So for the best design placement, what you want to do is center the design, and the material directly under the lid camera. Understand that the photo of the material is going to be a little bit stretched out at the edges, but the cutting board itself is still only 14" wide. And the rulers pertain to the size of the design, not the size of the cutting board. The size of your design is shown as 14 inches, so everything is looking good from a mechanical standpoint.

At some point long ago, Dan posted a picture of what they actually see from the lid camera, but I can’t find it now. It is an extremely bloated image. They modify that with the algorithm and send it back to our computers, so that what we see on our screens looks more like a normal picture. But it can still be a little stretched out at the edges.

So how can we be 100% sure of 100% accurate placement on something that spans a large area of the bed width-wise?

There is only one way that I know of, and most people don’t like it. But I will try to get the material and design as centered as possible, I’ll double mask the material at the edges, then I’ll run a light fast score of the outer rectangle at 10% power over the masking to see where it hits. If that’s acceptable, I go forward with the engrave. If not, then I shift the design by a hair and try the score again. It takes very little time, but saves a lot of material.

Okay, hope some part of that helped. It’s time for breakfast. :smile:

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Here’s an image borrowed from Scott @ Openglow.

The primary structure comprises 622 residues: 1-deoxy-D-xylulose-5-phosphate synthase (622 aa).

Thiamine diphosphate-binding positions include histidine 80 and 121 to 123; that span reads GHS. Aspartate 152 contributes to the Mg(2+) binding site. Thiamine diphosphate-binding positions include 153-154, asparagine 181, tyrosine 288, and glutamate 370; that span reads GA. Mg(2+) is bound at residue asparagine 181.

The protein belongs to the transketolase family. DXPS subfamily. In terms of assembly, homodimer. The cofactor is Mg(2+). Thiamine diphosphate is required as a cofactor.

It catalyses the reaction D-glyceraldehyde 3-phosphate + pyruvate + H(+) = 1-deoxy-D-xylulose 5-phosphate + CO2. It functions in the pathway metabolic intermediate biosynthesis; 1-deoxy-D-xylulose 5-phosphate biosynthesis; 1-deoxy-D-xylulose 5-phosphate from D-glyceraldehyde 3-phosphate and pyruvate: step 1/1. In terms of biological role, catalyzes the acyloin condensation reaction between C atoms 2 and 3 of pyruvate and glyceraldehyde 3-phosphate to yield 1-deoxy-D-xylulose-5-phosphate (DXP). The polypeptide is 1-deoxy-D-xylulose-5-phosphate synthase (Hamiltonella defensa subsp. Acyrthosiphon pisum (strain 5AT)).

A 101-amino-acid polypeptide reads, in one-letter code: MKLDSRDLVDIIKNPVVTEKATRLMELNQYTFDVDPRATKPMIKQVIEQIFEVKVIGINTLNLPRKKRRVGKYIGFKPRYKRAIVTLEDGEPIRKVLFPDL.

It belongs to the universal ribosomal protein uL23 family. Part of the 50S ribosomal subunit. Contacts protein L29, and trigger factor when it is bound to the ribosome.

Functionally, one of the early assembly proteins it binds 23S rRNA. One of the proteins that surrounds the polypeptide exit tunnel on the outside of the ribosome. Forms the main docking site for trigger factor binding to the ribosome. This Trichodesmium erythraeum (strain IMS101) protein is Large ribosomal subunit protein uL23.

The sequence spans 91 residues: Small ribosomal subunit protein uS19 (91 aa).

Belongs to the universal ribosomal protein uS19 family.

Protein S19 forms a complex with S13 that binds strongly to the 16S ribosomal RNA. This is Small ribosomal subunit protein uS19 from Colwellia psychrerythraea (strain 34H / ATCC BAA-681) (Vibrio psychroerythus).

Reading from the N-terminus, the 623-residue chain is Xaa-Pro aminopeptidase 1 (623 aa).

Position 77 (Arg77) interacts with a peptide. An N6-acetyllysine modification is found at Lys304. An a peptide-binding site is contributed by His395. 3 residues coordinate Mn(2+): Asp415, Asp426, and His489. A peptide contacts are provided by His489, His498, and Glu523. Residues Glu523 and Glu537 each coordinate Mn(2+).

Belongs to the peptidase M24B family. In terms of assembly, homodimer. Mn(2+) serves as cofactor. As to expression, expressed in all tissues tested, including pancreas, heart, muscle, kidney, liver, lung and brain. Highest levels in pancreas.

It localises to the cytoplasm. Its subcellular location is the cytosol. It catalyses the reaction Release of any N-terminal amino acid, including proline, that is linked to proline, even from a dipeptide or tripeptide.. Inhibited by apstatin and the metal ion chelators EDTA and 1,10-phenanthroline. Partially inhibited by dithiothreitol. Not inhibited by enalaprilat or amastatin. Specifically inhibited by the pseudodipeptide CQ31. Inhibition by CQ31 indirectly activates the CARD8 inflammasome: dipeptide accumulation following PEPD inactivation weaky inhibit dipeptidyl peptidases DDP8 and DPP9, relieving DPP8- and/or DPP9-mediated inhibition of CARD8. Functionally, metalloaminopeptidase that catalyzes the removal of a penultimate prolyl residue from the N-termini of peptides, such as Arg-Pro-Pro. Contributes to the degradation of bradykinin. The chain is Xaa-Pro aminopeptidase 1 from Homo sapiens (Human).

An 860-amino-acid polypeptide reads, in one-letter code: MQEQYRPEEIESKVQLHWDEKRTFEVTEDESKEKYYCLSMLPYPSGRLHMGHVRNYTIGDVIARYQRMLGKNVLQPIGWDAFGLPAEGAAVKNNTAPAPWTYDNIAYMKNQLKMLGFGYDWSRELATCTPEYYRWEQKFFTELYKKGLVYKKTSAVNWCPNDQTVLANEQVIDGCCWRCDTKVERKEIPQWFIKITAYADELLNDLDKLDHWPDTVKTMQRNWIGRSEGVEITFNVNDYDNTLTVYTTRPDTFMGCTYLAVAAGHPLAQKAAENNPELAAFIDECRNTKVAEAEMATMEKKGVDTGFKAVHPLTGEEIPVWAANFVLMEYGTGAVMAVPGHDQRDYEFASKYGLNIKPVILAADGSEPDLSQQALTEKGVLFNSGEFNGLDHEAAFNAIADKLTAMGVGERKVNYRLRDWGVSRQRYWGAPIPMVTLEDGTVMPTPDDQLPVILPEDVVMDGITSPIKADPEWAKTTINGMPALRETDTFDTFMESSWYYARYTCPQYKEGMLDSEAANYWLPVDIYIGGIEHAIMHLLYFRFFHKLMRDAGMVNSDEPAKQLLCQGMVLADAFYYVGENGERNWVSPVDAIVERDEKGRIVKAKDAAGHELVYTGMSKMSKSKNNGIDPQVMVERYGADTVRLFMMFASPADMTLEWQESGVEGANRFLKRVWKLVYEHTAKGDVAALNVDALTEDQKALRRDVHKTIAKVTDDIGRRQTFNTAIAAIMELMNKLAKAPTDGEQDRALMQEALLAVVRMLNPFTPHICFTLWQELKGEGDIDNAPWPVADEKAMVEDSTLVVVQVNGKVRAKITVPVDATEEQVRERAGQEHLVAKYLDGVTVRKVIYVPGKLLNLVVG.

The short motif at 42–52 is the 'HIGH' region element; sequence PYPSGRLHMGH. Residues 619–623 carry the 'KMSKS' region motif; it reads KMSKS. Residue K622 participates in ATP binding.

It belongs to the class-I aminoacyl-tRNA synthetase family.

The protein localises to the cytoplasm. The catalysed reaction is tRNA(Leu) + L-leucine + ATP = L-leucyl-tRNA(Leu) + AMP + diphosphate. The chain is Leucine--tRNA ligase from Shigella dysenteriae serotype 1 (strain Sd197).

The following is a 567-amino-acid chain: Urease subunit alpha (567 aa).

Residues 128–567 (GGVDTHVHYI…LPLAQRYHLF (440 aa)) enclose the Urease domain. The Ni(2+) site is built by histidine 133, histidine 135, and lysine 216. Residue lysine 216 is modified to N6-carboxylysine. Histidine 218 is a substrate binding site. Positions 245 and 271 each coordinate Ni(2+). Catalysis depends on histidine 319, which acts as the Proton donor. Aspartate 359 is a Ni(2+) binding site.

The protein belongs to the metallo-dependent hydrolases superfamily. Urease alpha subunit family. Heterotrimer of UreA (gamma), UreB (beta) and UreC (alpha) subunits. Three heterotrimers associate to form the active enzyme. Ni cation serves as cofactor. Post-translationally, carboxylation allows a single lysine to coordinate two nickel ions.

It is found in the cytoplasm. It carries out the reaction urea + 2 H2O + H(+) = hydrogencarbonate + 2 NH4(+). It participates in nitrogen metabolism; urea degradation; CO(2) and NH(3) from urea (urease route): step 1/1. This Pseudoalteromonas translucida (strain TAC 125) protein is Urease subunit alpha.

The lens is a very wide angle lens and the material height is used to dewarp that image. But, it can only do it for one specific height at a time, which is why the material height - or set focus - is so important.

Everything above or below that plane of material height will still experience distortion.

The set focus tool is the most accurate way to set the material height. If you use that, you won’t have to actually enter anything into the material height box; it will measure the distance from the head to the material at that point you selected, and update the camera view accordingly.

As for finding dead center, with things as accurate as they are now with the camera calibration and the set focus tool, you should be able to just mark the center of your material/cutting board - pencil dot or whatever, set focus on that spot, and then center your design based on that spot.

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I go back and look at the diagnostic they posted for me of my machine when I first couldn’t get the camera calibration to work every once in a while - it just amazes me how square the image is considering what’s actually being received!


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That’s another good one. I definitely need to bookmark it so I can find it the next time it comes up. :sunglasses:


You are correct, my 1.35" measurement is to the grid, not to the top of the tray. The top of the tray measurement is 1.49". I followed the no math measurement article I found on the community site and got the 1.35" number.

Hope you enjoyed your breakfast. Thanks again.

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I see you already emailed us about this and we’re working on it there, so I’m going to close this topic.